Answer: Not unless you have a valid Authorization from your patient naming her ex-husband  – if not, say “no” and tell him to call his health insurance provider.

Question: The parent of a college-age (18+) student wants to know when her daughter was last in to see me. May I tell them?

Answer: Probably not. HIPAA defers to State law here, and in most states, a ‘minor’ becomes an ‘adult’ at 18. So, without your patient’s agreement, you should not answer her question. But if an adult child has agreed – and they may agree verbally – you may continue to share information with the parent.

NOTE: How minors (under 18 in most states) are treated is complicated, especially when they become adolescents. The general rule is that parents and guardians are considered the “personal representatives” of a minor child—they are “stand-ins” for the child and can make decisions about the child’s health care and receive and ask for health information—but there are some exceptions.

Exceptions – Mental Health, Drug/Alcohol Treatment, Sexual Health Services

In special situations, a parent is not treated as a minor child’s “personal representative.” For example, a State law might allow adolescents to obtain sexual health services or mental health treatment without parental consent. In those situations, the HIPAA Privacy Rule defers to State law. With the opioid crisis, there are Federal privacy laws that are stricter than HIPAA and may not permit parental involvement.

HIPAA Family and Friends Exception – Safety

A parent also may not be a personal representative if there are safety concerns. If you believe that the minor is a victim of abuse or neglect by the parent or may be endangered if you treat the parent as the personal representative, then you do not need to treat them as such. What to do? You can report it – see below.

Question: I strongly suspect that a patient is a victim of domestic abuse, although the patient has not confided in me. The abuse seems to be escalating, judging by the injuries I’ve seen. May I do anything?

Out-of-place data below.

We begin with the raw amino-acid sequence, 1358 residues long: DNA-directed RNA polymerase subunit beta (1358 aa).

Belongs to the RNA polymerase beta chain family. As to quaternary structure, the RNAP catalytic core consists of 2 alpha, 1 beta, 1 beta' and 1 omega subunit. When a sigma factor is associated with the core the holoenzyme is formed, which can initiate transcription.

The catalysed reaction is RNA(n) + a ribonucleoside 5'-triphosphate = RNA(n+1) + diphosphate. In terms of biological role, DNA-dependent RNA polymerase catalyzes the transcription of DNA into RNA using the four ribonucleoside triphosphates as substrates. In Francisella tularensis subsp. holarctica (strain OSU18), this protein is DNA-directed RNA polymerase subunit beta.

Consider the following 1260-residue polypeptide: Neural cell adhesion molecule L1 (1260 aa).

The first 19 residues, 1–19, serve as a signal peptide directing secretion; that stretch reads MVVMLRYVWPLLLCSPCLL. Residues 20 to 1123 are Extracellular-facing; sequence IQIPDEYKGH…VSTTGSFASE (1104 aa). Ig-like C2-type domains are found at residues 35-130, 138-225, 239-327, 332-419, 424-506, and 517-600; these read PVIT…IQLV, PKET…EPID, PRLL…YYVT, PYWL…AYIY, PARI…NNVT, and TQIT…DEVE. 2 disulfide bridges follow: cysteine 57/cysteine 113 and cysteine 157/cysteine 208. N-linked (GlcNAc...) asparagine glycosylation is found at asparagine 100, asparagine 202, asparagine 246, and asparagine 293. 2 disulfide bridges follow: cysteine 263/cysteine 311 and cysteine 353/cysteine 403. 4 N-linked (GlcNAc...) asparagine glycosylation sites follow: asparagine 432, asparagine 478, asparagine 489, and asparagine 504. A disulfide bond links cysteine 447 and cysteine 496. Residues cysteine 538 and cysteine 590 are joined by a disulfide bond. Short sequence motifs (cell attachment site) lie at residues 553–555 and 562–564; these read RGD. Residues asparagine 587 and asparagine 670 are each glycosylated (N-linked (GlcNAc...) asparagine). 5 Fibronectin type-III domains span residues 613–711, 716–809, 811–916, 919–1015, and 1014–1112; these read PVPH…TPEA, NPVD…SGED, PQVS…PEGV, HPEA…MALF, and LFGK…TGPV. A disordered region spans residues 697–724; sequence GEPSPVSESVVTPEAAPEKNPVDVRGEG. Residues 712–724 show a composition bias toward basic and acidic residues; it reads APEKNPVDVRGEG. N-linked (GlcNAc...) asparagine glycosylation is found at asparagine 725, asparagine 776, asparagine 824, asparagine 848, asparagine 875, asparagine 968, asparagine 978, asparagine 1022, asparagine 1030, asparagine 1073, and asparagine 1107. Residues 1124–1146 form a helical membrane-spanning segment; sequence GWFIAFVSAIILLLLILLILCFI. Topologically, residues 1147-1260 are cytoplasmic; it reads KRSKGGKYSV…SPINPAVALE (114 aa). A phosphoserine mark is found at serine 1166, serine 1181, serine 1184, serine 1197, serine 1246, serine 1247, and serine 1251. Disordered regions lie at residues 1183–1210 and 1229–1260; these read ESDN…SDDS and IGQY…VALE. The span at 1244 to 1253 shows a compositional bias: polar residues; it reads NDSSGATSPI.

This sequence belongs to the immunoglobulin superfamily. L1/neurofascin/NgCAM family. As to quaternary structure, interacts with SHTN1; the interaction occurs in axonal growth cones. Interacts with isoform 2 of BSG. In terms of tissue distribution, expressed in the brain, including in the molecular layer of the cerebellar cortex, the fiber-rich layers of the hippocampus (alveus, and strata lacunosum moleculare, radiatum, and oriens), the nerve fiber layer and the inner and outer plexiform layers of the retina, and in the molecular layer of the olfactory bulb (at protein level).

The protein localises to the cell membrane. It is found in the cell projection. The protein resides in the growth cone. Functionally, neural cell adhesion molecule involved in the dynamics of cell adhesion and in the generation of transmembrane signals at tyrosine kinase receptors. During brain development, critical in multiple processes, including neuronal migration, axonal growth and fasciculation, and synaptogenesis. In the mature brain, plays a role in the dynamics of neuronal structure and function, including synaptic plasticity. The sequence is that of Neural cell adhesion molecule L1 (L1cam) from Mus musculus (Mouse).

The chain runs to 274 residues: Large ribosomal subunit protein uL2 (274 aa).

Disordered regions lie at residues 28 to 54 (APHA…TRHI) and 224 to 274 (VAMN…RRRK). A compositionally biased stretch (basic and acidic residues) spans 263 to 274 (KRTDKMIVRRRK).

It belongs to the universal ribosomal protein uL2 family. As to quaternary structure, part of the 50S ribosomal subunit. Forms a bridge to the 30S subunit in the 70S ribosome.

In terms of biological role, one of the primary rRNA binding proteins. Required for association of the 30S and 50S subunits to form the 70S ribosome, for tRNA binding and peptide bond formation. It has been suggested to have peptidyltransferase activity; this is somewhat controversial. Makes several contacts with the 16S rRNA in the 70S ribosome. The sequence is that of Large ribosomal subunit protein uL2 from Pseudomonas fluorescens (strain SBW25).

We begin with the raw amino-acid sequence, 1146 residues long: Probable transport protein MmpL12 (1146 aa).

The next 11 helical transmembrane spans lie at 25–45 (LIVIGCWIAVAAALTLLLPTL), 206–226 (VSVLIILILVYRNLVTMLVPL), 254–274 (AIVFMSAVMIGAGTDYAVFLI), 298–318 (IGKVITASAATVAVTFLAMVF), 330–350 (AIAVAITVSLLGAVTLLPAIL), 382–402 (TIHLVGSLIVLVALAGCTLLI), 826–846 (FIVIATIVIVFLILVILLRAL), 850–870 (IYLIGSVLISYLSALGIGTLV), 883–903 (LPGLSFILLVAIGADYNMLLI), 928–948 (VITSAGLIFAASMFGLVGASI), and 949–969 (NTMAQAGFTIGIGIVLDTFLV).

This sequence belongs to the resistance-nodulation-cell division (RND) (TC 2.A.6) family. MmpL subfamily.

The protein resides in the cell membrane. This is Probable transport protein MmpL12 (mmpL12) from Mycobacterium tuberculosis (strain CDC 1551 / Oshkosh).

Answer: Yes. If you believe the patient is a victim of abuse, you should alert a government agency authorized by law to receive such a report. You may obtain an adult patient’s agreement but are not required to do so in certain circumstances. It would be best if you informed the patient of your report unless you believe that telling the patient would increase the risk of further abuse.

Question: I am a therapist for someone who I believe poses a threat of harm to himself or others – do I have any leeway about talking to law enforcement or the family without the patient’s permission?

Answer: Yes. The HIPAA Privacy Rule allows you to provide necessary information about a patient to law enforcement, family members, school administrators, or others if you believe the patient presents a serious and imminent threat to himself or others and that a warning could help prevent or lessen the threat. In 2013, following mass school shootings, HHS published a letter to the nation’s healthcare providers describing the scope of this permission under HIPAA.

Six Steps to Decide

What the patient wants is central to your decisions about talking to family and friends:

  • Has the patient agreed?
  • Can you give the patient an “opportunity to agree or object”?
  • If not, use your professional judgment.
  • Follow the “minimum necessary” rule.
  • Make a note in the record.
  • An exception is when the patient poses a “serious and imminent threat” to himself or others. Then, alert the authorities.

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Maggie Hales

Maggie Hales is a lawyer focusing on health information privacy and security. As CEO of ET&C Group LLC she advises health care providers and business associates in 36 states, Canada, Egypt, India and the EU, using The HIPAA E-Tool® to deliver up to date policies, forms and training on everything related to HIPAA compliance.